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  • 4.4.4-COTTON TRADING-LEVERAGE

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  • Leverage

    Chapter 4 - Cotton trading - Cotton futures and options – ICE Futures U.S. 

     
     
    Cotton futures contracts are leverage instruments, meaning that a trader does not pay the full market price for each contract. Instead, futures traders pay a small portion of the contract’s total value (usually less than 10%) in the form of margin, a good faith deposit to ensure contract performance. An ICE Cotton No. 2 contract at 50 cents per pound. would be worth $25,000 (each contract is for 50,000 pounds of cotton). The margin requirement for each contract might be $1,200 for a speculator or $900 for a hedger. For ten contracts, a speculator might post $12,000 in margin, representing $250,000 worth of contracts. If the market moves against the trader’s position by 1 cent per pound on any given day, it would require payment of a total of $5,000 in variation margin. If the market had moved in a positive direction, of course, the trader will have the same amount in profit from the day’s activity. Margin calls can be a regular feature of holding a futures position and must be factored into any trading plan.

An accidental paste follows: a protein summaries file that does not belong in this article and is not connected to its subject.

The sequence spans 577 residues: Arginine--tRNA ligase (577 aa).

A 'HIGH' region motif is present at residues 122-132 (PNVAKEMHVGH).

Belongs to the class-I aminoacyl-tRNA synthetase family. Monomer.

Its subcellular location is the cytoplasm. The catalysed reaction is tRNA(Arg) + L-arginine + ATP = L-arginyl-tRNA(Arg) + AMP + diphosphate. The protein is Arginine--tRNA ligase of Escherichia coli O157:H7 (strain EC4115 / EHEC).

The purchase of options does not require the posting of margin, another part of their appeal to traders.